No WMD's, Wanna Bet ???

Discussion in 'Politics and Religion' started by seeker6591, Jun 22, 2006.

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  1. lamont5123

    lamont5123

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    2,415
    Mousey,

    He'd be wrong.

    Once the Iraqi generals signed the surrender document, that was an official cessation of hostilities, according to the papers and world opinion.

    It was the United States and Great Britain that continued an undeclared air war against the Iraqi people and with sanctions, doomed a million Iraqi children to death by malnutrition and disease.
  2. its_mousey

    its_mousey

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    I can almost anticipate what that seeker dude will probably say in response to your post - and it's probably something like the aforementioned acts (bombing of sewage plants and schools) were committed during an already existing war and were valid targets either as insurgent hideouts or has some other "logistical" significance.

    But he is obvioiusly missing or purposely ignoring what I've been trying to say to him - which is EVEN if firing a missle at a foreign aircraft over your own territory is an act of war, that doesn't mean you need to wage war. And that's exactly what the US did - it declined to attack Iraq because to do so would not be proportionate response. Instead, the US took measured steps by immediately destroying the Iraqi missle batteries and pushing for continued economic sanctions on Iraq.

    Seeker was taking the ridiculous position that the mere act of firing a missle at US planes (which is nothing more than harrasment) would justify a full scale invasion.

    *Squeak!*
  3. lamont5123

    lamont5123

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    So is bombing a country's power and sewage plants, schools, mosques and headquarters of businesses.
  4. DaveNJ

    DaveNJ

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    Part II

    http://www.brookings.edu/views/op-ed/indyk/20040309.htm

    [SNIP]

    In Muammer Gadaffi's case, this proposition is questionable. In fact, Libyan representatives offered to surrender WMD programmes more than four years ago, at the outset of secret negotiations with US officials. In May 1999, their offer was officially conveyed to the US government at the peak of the "12 years of diplomacy with Iraq" that Mr. Bush now disparages. Back then, Libya was facing a deepening economic crisis produced by disastrous economic policies and mismanagement of its oil revenues. United Nations and US sanctions that prevented Libya importing oilfield technology made it impossible for Mr. Gadaffi to expand oil production. The only way out was to seek rapprochement with Washington.

    Reinforcing this economic imperative was Mr. Gadaffi's own quest for respectability. Fed up with pan-Arabism, he turned to Africa, only to find little support from old allies there. Removing the sanctions and their accompanying stigma became his priority.

    From the start of President Bill Clinton's administration, Mr. Gadaffi had tried to open back-channels, using various Arab interlocutors with little success. Disappointed, he turned to Britain, first settling a dispute over the shooting of a British policewoman in London and then offering to send the two Libyans accused in the Lockerbie PanAm 103 bombing for trial in a third country. For the US, accepting this offer had the advantage of bringing Libyan terrorists to justice. But it also generated pressure in the UN Security Council to lift sanctions. The task of US diplomacy then was to maintain the sanctions until Mr. Gadaffi had fulfilled all other obligations under the UN resolutions: ending support for terrorism, admitting culpability and compensating victims' families.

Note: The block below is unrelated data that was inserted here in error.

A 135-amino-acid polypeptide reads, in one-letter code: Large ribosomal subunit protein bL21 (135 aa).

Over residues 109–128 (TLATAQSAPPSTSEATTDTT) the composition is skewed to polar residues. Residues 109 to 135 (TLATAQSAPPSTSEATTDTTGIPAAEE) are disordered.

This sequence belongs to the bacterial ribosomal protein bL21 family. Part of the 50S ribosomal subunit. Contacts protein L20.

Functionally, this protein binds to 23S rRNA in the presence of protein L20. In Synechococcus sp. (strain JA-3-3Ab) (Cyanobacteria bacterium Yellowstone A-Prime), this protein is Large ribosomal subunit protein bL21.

That was why the Clinton administration opened the secret talks on one condition—that Libya cease lobbying in the UN to lift the sanctions. It did. At the first meeting, in Geneva in May 1999, we used the promise of official dialogue to persuade Libya to co-operate in the campaign against Osama bin Laden and provide compensation for the Lockerbie families.

    Libya's representatives were ready to put everything on the table, saying that Mr. Gadaffi had realised that was not the path to pursue and that Libya and the US faced a common threat from Islamic fundamentalism. In that context, they said, Libya would actively co-operate in the campaign against al-Qaeda and would end all support for Palestinian "rejectionist" groups, endorse US peace efforts in the Middle East and help in conflict resolution in Africa.

    On the issue of WMD, the US at the time was concerned about Libya's clandestine production of chemical weapons. Expressing a preference for a multilateral forum, Libyan representatives offered to join the Chemical Weapons Convention and open their facilities to inspection. In a subsequent meeting in October 1999, Libya repeated its offer on chemical weapons and agreed to join the Middle East multilateral arms control talks taking place at the time. Why did we not pursue the Libyan WMD offer then? Because resolving the PanAm 103 issues was our condition for any further engagement. Moreover, as Libya's chemical weapons programme was not considered an imminent threat and its nuclear programme barely existed, getting Libya out of terrorism and securing compensation had to be top priorities. We told the Libyans that once these were achieved, UN sanctions could be lifted but US sanctions would remain until the WMD issues were resolved.